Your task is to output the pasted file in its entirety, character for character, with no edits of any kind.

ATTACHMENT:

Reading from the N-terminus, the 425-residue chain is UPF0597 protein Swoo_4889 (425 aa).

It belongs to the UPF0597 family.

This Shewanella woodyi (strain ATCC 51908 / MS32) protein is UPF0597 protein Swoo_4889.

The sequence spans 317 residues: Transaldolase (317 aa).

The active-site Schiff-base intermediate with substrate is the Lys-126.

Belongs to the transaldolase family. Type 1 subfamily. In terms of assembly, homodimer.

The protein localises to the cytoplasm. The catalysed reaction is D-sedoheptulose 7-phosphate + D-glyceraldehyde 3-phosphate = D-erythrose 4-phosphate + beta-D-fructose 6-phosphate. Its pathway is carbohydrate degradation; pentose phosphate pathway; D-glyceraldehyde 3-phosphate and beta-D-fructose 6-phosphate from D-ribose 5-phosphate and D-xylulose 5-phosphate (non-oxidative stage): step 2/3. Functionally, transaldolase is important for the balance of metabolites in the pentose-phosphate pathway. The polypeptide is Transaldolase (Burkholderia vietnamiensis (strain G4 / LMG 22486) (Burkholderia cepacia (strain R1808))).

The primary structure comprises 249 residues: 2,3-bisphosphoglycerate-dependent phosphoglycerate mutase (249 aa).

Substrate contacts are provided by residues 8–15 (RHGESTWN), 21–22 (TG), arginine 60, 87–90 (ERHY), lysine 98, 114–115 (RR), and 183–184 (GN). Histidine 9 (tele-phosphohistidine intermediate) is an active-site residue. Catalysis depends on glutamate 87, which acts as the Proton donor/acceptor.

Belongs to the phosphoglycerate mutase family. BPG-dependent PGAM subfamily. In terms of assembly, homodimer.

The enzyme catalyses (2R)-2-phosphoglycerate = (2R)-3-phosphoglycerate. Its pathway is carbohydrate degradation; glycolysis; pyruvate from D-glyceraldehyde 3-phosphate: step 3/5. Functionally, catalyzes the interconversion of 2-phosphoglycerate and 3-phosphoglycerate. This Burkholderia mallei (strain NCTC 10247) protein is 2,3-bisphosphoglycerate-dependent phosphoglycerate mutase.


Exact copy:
Reading from the N-terminus, the 425-residue chain is UPF0597 protein Swoo_4889 (425 aa).

It belongs to the UPF0597 family.

This Shewanella woodyi (strain ATCC 51908 / MS32) protein is UPF0597 protein Swoo_4889.

The sequence spans 317 residues: Transaldolase (317 aa).

The active-site Schiff-base intermediate with substrate is the Lys-126.

Belongs to the transaldolase family. Type 1 subfamily. In terms of assembly, homodimer.

The protein localises to the cytoplasm. The catalysed reaction is D-sedoheptulose 7-phosphate + D-glyceraldehyde 3-phosphate = D-erythrose 4-phosphate + beta-D-fructose 6-phosphate. Its pathway is carbohydrate degradation; pentose phosphate pathway; D-glyceraldehyde 3-phosphate and beta-D-fructose 6-phosphate from D-ribose 5-phosphate and D-xylulose 5-phosphate (non-oxidative stage): step 2/3. Functionally, transaldolase is important for the balance of metabolites in the pentose-phosphate pathway. The polypeptide is Transaldolase (Burkholderia vietnamiensis (strain G4 / LMG 22486) (Burkholderia cepacia (strain R1808))).

The primary structure comprises 249 residues: 2,3-bisphosphoglycerate-dependent phosphoglycerate mutase (249 aa).

Substrate contacts are provided by residues 8–15 (RHGESTWN), 21–22 (TG), arginine 60, 87–90 (ERHY), lysine 98, 114–115 (RR), and 183–184 (GN). Histidine 9 (tele-phosphohistidine intermediate) is an active-site residue. Catalysis depends on glutamate 87, which acts as the Proton donor/acceptor.

Belongs to the phosphoglycerate mutase family. BPG-dependent PGAM subfamily. In terms of assembly, homodimer.

The enzyme catalyses (2R)-2-phosphoglycerate = (2R)-3-phosphoglycerate. Its pathway is carbohydrate degradation; glycolysis; pyruvate from D-glyceraldehyde 3-phosphate: step 3/5. Functionally, catalyzes the interconversion of 2-phosphoglycerate and 3-phosphoglycerate. This Burkholderia mallei (strain NCTC 10247) protein is 2,3-bisphosphoglycerate-dependent phosphoglycerate mutase.